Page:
March 28, 2012
FROM THOSE wonderful workers at the state Department of Public Welfare - the ones who will soon have to start verifying the assets of up to 1.8 million recipients of food stamps in the state - comes a massive backlog of applications for heating assistance that could lead to utility shut-offs for tens of thousands of Pennsylvanians as soon as next week. Lawyers from Community Legal Services sent a letter Tuesday to the Public Utility Commission asking that utility customers who filed for help from the Low Income Home Energy Assistance Program (LIHEAP)
December 12, 1989 |
About one million subscribers of Independence Blue Cross can expect to wait six to 10 weeks - about twice the normal time - for checks covering major- medical claims. An increase in year-end claims, the installation of a new computer system and a time-consuming search for experienced claims processors have caused a growing claims backlog in recent weeks. But James R. Vivian, director of the health insurer's major-medical section, said Blue Cross hoped to return to its normal processing time of two to four weeks by early next year.
March 14, 1988 |
If you are a victim of work-related absestos poisoning and file a civil suit against your former company, don't hold your breath waiting to get to court. According to court officials, if you file an asbestos suit today, you will have to wait 23 years, 11 months and 18 days to get to trial. So, hypothetically, a suit filed today would reach court in the year 2012. But don't give up. The court system is trying to settle things. Common Pleas Judge Richard B. Klein, who is in charge of moving the backlog of 5,117 asbestos cases through the system, sees settlement conferences as a way out of the mess.
December 19, 1994 |
The Dawson family has been living with a broken heater for more than a week, and it looks as if they're in for a frigid Christmas, too. It seems that in their desperation to quit sleeping in coats and moving electric heaters from room to room - and waiting for all day for gas repair workers to show up - last Wednesday they called in a false gas-leak report. They hoped that whoever answered the call would take pity on them and send someone to fix their heater. After all, said Leisa Dawson, they had a service contract with Philadelphia Gas Works.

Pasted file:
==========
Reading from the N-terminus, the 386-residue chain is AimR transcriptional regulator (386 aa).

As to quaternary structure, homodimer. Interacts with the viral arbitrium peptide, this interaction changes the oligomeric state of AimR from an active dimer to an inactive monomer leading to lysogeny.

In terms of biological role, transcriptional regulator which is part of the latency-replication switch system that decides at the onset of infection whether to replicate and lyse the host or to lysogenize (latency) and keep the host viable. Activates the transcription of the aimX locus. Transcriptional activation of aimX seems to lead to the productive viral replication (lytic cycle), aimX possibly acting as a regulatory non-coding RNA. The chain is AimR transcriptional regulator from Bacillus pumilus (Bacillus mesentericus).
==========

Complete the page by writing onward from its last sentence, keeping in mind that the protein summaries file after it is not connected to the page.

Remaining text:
May 18, 1994 |
With every day that passed, the Port Richmond woman grew more worried that a 3-month-old boy in her neighborhood was being starved. The baby's parents already had sold nearly everything in their apartment - including the refrigerator - to buy crack. Now they were selling their food stamps and even the government coupons they were supposed to use to buy milk or formula for their child. The woman reported her suspicions to the state child-abuse hotline, which forwarded the complaint to the city Department of Human Services.
July 31, 1998 |
Montgomery County domestic-relations officials yesterday promised an end to the glitches in a new computer system that held up some payments from deadbeat parents to their former partners. The new Pennsylvania Automated Child Support Enforcement System, or PACSES, began July 6. It is geared to track down parents who are not supporting their children and disburse payments on the children's behalf. But since the county connected to the system, several parents have not received checks.
May 1, 1995 |
Hill v. Gist, Docket No. L-1953-89; Allen v. Roberts, Docket No. L-1543-91; Mendez v. Jones, Docket No. L-1585-89: Each is at least an inch thick, crammed with briefs, Post-it notes, and memos scrawled in pencil by a judge. One deals with a car accident that took place when Ronald Reagan was President. Another has been scheduled for trial 12 times, only to be postponed again and again. They are part of a steadily growing backlog of Superior Court civil cases in Burlington County, the second worst such backlog in New Jersey's 21 counties.
August 27, 2003 |
Toll Bros. Inc., which sells homes in 185 subdivisions throughout the United States, said yesterday that the market for expensive new homes was strong in the third quarter as profit, sales and backlog surged to record levels. Toll Bros., based in Huntingdon Valley, also said that over the last 16 weeks, potential buyers had placed an unusually high number of deposits on homes to be built in its subdivisions. This "should yield record results in 2004," Toll Bros. said. The home builder's earnings for the quarter ended July 31 rose 27.5 percent to $68.2 million from $53.5 million in the same quarter a year ago. On a per-share basis, the company earned 90 cents for the quarter, compared with 70 cents a year ago. Revenue rose to $693 million from $580.
August 27, 1994 |
Despite cries of foul from State Auditor General Barbara Hafer, Gov. Casey's budget office yesterday released the final report of a critical performance audit of Hafer's department. Earlier this month, Hafer fired a round of complaint letters to state and national accountancy boards, alleging misconduct by Coopers & Lybrand, the firm commissioned by the governor's budget office to conduct the audit. Although the budget office highlighted the critical audit findings, Hafer was generally cautious in her reaction.
September 15, 2000 |
As part of an agency-wide review, the New Jersey Parole Board has demoted a top official and will overhaul a two-year-old investigation unit that critics say contributed to the board's huge backlog of parole cases. Meanwhile, negotiations to settle a class-action suit brought by inmates over the backlog have hit a snag, the lawyer for the inmates said yesterday. Jule Dolci, the agency's director of operations for the past two years, was assigned to Northern State Prison in Newark last week, acting executive director Ken Connolly confirmed yesterday.